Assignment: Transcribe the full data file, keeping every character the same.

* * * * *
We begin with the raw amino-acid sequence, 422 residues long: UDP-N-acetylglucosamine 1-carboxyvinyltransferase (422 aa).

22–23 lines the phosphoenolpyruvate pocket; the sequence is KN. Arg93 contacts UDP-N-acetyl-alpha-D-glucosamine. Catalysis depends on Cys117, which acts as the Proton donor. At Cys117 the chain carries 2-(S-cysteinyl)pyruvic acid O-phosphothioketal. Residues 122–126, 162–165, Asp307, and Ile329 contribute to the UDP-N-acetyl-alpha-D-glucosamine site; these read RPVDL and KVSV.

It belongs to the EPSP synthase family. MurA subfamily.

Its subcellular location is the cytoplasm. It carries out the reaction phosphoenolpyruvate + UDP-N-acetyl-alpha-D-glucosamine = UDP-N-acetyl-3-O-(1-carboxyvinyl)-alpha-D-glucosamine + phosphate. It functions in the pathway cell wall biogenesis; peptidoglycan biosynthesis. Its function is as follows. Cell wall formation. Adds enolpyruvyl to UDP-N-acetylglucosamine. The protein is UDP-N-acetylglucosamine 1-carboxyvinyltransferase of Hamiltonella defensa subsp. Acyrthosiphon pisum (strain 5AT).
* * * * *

We begin with the raw amino-acid sequence, 422 residues long: UDP-N-acetylglucosamine 1-carboxyvinyltransferase (422 aa).

22–23 lines the phosphoenolpyruvate pocket; the sequence is KN. Arg93 contacts UDP-N-acetyl-alpha-D-glucosamine. Catalysis depends on Cys117, which acts as the Proton donor. At Cys117 the chain carries 2-(S-cysteinyl)pyruvic acid O-phosphothioketal. Residues 122–126, 162–165, Asp307, and Ile329 contribute to the UDP-N-acetyl-alpha-D-glucosamine site; these read RPVDL and KVSV.

It belongs to the EPSP synthase family. MurA subfamily.

Its subcellular location is the cytoplasm. It carries out the reaction phosphoenolpyruvate + UDP-N-acetyl-alpha-D-glucosamine = UDP-N-acetyl-3-O-(1-carboxyvinyl)-alpha-D-glucosamine + phosphate. It functions in the pathway cell wall biogenesis; peptidoglycan biosynthesis. Its function is as follows. Cell wall formation. Adds enolpyruvyl to UDP-N-acetylglucosamine. The protein is UDP-N-acetylglucosamine 1-carboxyvinyltransferase of Hamiltonella defensa subsp. Acyrthosiphon pisum (strain 5AT).